Kerrie Roberts' self-titled debut is a fantastic example of the "sound-alike" phenomenon in CCM.

She sounds like Kelly Clarkson without the attitude and the "never again" guy (See her album #3 for the reference). In fact, her vocals are better. Her worldview is far superior. She wrote or co-wrote every song on the album. Kudos. Again, her writing strength is better than Clarkson's.

At the end of the day, this is still pop music. Yes, pop from a Christian standpoint, but still pop. I didn't take any away that will endure for centuries. I am always hopeful that a strong beginning will lead to maturity, as we saw with the modern hymns of one Stuart Townend. 

Blink is hard to miss. That the band Revive shares a label with Jars of Clay is no coincidence. They are a sound-alike to a Christian band. In some ways, I prefer the sound of Revive to that of Jars. It sounds in some ways like a revived Jars.
I found similar lyrical issues throughout many of the songs on the albums reviewed here. A Christian would/could listen and understand the words in the context of their Christian background. A non-Christian may simply like the music. The words may or may not connect. They may remain vague or unclear apart from the clarity of the Word and use of the names "Lord," "Christ," "Jesus," et al. The referent is missing.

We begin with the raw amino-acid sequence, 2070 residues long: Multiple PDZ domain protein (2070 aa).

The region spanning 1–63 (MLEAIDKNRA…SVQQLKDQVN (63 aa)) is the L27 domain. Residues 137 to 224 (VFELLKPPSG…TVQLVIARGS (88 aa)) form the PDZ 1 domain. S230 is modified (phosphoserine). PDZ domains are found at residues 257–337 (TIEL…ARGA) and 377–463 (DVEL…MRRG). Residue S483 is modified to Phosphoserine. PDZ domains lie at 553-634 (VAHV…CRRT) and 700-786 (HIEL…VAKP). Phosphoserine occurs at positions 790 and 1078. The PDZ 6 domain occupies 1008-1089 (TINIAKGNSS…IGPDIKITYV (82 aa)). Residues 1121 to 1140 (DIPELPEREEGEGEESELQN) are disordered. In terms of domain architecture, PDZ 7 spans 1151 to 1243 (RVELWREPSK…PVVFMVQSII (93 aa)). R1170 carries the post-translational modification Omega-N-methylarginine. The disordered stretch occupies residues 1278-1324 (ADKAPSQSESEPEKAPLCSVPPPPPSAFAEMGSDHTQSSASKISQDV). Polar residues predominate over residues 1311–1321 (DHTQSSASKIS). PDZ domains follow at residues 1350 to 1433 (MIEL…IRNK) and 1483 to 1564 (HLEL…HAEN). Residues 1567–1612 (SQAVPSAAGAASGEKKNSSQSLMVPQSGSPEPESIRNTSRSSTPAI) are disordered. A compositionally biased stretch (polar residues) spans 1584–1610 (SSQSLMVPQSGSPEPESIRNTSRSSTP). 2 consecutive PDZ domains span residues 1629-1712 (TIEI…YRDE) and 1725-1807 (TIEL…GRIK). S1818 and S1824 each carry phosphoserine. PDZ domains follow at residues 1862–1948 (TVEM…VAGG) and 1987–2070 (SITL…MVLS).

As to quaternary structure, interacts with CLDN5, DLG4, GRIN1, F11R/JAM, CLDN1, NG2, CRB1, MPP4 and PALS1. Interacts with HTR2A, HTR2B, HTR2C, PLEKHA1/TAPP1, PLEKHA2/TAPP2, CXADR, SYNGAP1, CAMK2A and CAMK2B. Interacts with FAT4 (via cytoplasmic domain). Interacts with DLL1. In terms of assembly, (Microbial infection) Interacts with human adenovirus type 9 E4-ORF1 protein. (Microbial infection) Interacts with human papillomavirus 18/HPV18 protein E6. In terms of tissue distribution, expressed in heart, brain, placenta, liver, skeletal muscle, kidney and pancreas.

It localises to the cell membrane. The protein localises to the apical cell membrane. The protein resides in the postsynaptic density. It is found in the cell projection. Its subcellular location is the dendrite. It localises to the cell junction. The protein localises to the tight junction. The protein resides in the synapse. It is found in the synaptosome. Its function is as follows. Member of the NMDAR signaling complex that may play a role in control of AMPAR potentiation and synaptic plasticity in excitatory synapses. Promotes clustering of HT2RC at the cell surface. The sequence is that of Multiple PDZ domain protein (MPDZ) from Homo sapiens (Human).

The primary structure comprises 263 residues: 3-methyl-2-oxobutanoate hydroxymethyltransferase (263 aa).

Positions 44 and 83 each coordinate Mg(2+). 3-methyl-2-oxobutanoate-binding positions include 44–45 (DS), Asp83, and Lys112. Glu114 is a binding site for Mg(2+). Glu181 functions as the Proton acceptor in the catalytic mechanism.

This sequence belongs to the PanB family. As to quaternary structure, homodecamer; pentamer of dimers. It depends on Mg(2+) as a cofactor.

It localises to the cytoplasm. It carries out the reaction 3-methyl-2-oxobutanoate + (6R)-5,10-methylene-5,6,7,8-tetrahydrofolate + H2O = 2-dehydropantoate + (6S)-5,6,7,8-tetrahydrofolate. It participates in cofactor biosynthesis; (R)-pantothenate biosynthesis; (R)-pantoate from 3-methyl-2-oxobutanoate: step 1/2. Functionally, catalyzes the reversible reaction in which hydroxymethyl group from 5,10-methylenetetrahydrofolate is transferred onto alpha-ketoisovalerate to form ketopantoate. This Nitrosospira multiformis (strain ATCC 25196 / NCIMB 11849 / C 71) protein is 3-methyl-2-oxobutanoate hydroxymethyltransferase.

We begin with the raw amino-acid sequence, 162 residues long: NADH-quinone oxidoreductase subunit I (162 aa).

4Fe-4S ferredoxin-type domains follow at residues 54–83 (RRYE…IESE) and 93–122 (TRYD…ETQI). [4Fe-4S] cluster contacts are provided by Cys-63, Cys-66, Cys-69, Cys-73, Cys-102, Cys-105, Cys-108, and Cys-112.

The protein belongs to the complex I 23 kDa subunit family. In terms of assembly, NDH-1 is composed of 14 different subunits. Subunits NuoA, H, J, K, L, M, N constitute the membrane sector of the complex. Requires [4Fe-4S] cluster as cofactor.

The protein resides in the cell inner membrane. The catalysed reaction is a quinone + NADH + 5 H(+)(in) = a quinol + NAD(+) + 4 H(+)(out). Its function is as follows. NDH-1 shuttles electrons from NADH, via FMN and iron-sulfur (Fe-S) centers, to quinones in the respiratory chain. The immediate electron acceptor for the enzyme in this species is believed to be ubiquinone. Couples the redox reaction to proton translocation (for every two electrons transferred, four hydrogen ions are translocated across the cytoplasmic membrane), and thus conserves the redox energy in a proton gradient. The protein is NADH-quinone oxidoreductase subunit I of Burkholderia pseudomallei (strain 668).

Michael W. Smith is one of the long-time veterans of CCM. He has recently released worship albums that both went platinum. I hope and pray that his experience on those projects would spill over to his future ones. I admit, I was disappointed by Wonder.

Yes, he shows the personal side of struggling to live faithfully as a Christian in a fallen world, yet the songs fall short. To put it in 80's/90's parlance, they are "Jesus or my girlfriend" songs. Again, the referent is missing. Dear brother, confess the name of our Savior who takes your breath away, He who ran to you before you ran to Him. If you wish to "raise the bar," lift high the cross without apology or euphemism.
Tenth Avenue North is another sound-alike band, one with vocals reminding me of Jars of Clay, but again, excelling beyond the "original" in that regard.

I appreciate the Luther reference in the band's liner notes. They know and clearly confess the Gospel. I would love to have it more explicitly confessed and sung on their next album. This one was pleasant, but the language for God was vague.

Keep up the musicianship!

Third Day has a masculine, confident, "southern-fried" sound.

I must give them kudos for using God's name, calling upon Jesus in prayer and praise.

This southern rock sound plays well in a car waking one up on a road trip. It is encouraging, confesses a Christian worldview, and may well serve as a godly sound-alike alternative to a band like Nickelback.